Achieving pCR After Neoadjuvant Chemo Linked to Improved Outcomes in Breast Cancer


Patients with breast cancer who achieved pathologic complete response following neoadjuvant chemotherapy were more likely to have improved survival outcomes, according to findings of a meta-analyses data presented at the 2018 San Antonio Breast Cancer Symposium.

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Patients with breast cancer who achieved pathologic complete response (pCR) following neoadjuvant chemotherapy were more likely to have improved survival outcomes, according to findings of a meta-analyses data presented at the 2018 San Antonio Breast Cancer Symposium.

Patients who experienced pCR were 69% less likely to have disease recurrence compared with their counterparts with residual disease (HR, 0.31; 95% probability intervals [PI], 0.24-0.39), the findings showed. Event-free (EFS) and overall survival (OS) outcomes appeared comparable regardless of whether or not patients received adjuvant chemotherapy.

“Traditionally, breast cancer trials have focused on adding additional systemic therapies to reduce recurrence risk. However, adding therapies can result in additional toxicity and overtreatment for many patients,” Laura Spring, MD, medical oncologist at Massachusetts General Hospital Cancer Center and instructor in medicine at Harvard Medical School, said during a press conference at the meeting.

“The neoadjuvant chemotherapy model offers several additional advantages over adjuvant chemotherapy, including rapid assessment of treatment responses utilizing surrogate biomarkers such as pathological complete response,” she added.

The association between pCR and EFS was strongest among patients with triple-negative or HER2-positive breast cancer, who were 82% and 68%, respectively, less likely to have disease recurrence following pCR defined as the lack of all signs of invasive cancer in the breast tissue and lymph nodes removed during surgery after treatment with chemotherapy. Patients with hormone receptor (HR)—positive/HER2-negative breast cancer who had pCR also demonstrated a trend toward lower risk for recurrence; however, the data were not statistically significant.

In addition, patients with pCR showed a 78% lower risk for mortality compared with those who did not have pCR (HR, 0.22; 95% PI, 0.15-0.30), a trend that was consistent among the triple-negative, HER2-positive, and HR-positive/HER2-negative subgroups.

Five-year EFS (88% vs 67%) and OS (94% vs 75%) were also significantly superior in patients with pCR compared with those with residual disease. Comparably, the triple-negative (90% vs 57%), HER2-positive (86% vs 63%), and HR-positive/HER2-negative (97% vs 88%) subgroups demonstrated improved EFS, with similar results seen in OS.

The 5-year EFS in patients with pCR followed by adjuvant chemotherapy was 86% compared with 88% of those who had pCR without additional adjuvant chemotherapy. The association between pCR and reduced recurrence was comparable and there was no significant difference in hazard ratios between both groups (66% vs 64%; paired T-test difference in log-HR, 0.02; 95% PI, 0.75-0.73;P= .60).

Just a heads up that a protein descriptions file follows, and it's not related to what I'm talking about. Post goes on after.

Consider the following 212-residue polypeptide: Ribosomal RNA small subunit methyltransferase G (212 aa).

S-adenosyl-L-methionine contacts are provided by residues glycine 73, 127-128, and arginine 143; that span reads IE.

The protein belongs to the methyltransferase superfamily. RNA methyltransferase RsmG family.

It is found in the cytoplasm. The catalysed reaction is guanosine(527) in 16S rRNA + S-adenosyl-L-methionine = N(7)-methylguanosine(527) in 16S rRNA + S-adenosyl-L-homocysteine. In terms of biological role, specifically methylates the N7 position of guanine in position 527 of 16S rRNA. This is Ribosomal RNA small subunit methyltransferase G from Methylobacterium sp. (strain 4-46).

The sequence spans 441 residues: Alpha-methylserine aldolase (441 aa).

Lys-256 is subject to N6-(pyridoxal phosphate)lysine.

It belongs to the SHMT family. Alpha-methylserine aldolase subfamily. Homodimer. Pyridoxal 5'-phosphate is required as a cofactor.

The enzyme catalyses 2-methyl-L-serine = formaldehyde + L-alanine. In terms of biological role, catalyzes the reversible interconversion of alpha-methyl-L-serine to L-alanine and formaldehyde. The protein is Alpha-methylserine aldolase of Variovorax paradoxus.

“The similar outcomes with or without adjuvant chemotherapy in patients who attain pCR after neoadjuvant chemotherapy likely reflects tumor biology and suggests adjuvant chemotherapy could potentially be omitted in certain circumstances,” Spring said.

To evaluate the potential association between pCR after neoadjuvant therapy and subsequent breast cancer recurrence, as well as to evaluate the impact of adjuvant chemotherapy on the relationship between pCR and patient outcomes, the researchers conducted a comprehensive patient-level meta-analysis of 52 studies, found from 1999 to 2016, that included 27,895 individuals who underwent a variety of treatments.

The meta-analysis included published studies of localized breast cancer with 25 patients or more featuring neoadjuvant chemotherapy that reported pCR results as well as recurrence and/or survival based on pathologic outcome. Studies reporting on local recurrence only or those featuring neoadjuvant endocrine therapy or neoadjuvant radiation were excluded from analysis.

The researchers noted that, assuming pCR is a valid surrogate endpoint, the magnitude of pCR change is predictive of treatment effects on EFS within a certain amount of uncertainty, based on the model, which in turn, could be a helpful design for neoadjuvant studies, Spring said.

“Further research is needed to evaluate the clinical utility of escalation/de-escalation strategies in the adjuvant setting based on neoadjuvant response,” she added. “…This (study) supports strategies where maybe you use less cytotoxic chemotherapy and try to identify that group that will have a pCR with a de-escalation strategy, and then you spare them hopefully from additional cytotoxic chemotherapy.”


Spring LM, Fell G, Arfe A, et al. Pathological complete response (pCR) after neoadjuvant chemotherapy and impact on breast cancer recurrence and survival, stratified by breast cancer subtypes and adjuvant chemotherapy usage: Patient-level meta-analyses of over 27,000 patients. In: Proceedings from the 2018 San Antonio Breast Cancer Symposium (SABCS); Dec. 4—8, 2018; San Antonio, Texas.

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